Truffles are a form of mushroom that develops underground in symbiotic association with the roots of trees. Their cultivation was made possible because of development of technology to inoculate host trees with the fungus, under controlled conditions. The use of inoculated trees to cultivate truffles was proven to be successful over the past 20 years in Europe.
There are only 3 truffle species that can be cultivated and have commercial value:
- Black winter (Perigord) Truffle
- Burgundy Truffle
- Bianchetto Truffle
The best climates for Perigord Truffles is the Mediterranean. It provides truffle with warmth, light and free draining soil with a pH of 7.9.
The Burgundy Truffle grows in coller regions in high density. A wide variety of soil types can serve them.
The Bianchetto Truffle likes sandy soil and works in a variety of climates.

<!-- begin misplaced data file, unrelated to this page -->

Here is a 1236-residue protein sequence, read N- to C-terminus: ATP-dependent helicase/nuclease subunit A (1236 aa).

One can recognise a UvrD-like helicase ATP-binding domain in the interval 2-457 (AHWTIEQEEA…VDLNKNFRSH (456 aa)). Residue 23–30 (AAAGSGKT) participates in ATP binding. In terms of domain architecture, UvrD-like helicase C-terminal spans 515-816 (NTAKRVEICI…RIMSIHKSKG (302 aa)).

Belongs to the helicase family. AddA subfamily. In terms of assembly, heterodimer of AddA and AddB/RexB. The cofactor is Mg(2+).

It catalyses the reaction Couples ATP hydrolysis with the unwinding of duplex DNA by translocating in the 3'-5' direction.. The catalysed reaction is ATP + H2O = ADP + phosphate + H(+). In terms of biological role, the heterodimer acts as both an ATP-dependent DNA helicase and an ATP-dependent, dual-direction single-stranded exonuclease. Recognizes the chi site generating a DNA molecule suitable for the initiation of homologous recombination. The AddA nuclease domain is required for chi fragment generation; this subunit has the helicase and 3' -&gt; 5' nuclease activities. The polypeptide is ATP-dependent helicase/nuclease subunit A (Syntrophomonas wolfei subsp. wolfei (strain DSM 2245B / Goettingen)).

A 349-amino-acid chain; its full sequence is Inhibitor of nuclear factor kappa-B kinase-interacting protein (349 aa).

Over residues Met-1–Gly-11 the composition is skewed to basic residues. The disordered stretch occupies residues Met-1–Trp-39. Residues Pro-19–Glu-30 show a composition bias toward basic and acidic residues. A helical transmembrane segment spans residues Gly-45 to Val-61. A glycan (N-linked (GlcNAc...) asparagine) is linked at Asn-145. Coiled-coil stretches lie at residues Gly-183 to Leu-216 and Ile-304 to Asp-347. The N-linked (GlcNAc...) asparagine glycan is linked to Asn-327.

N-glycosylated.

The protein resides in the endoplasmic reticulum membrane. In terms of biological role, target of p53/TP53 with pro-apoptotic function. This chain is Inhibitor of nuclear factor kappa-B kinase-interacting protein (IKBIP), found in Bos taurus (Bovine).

To cultivate truffles, inoculated truffle trees are planted in orchards much like those for fruits and nuts, except that the crop appears below ground and is usually harvested with the help of trained dogs or pigs that can smell the truffles. Orchards should be organic and free of fertilizers, so the best truffle can be produced.
Truffles begin to appear several years (4-5 years) after the inoculated seedlings are planted and production can continue for decades. The onset and duration of production depends to some extent on the species of host tree. Yields vary dramatically: some farms produce as much as 150 pounds per acre each year while others produce little.
Because it is not possible to weed-out competing fungus species, the strategy behind truffle cultivation is to provide the truffle fungus with the conditions it needs to prevail in the competition against other fungi. This competitive advantage is given to the truffles in several ways:
- through careful site selection
- planting inoculated seedlings
- creating soil conditions better suited to truffles than other fungi.
Seedlings inoculated while they are still in the nursery give the truffles the advantage of being there first. It is more difficult for other fungi to become established on roots that are already colonized. Sometimes, it is necessary to add lime to raise the soil pH.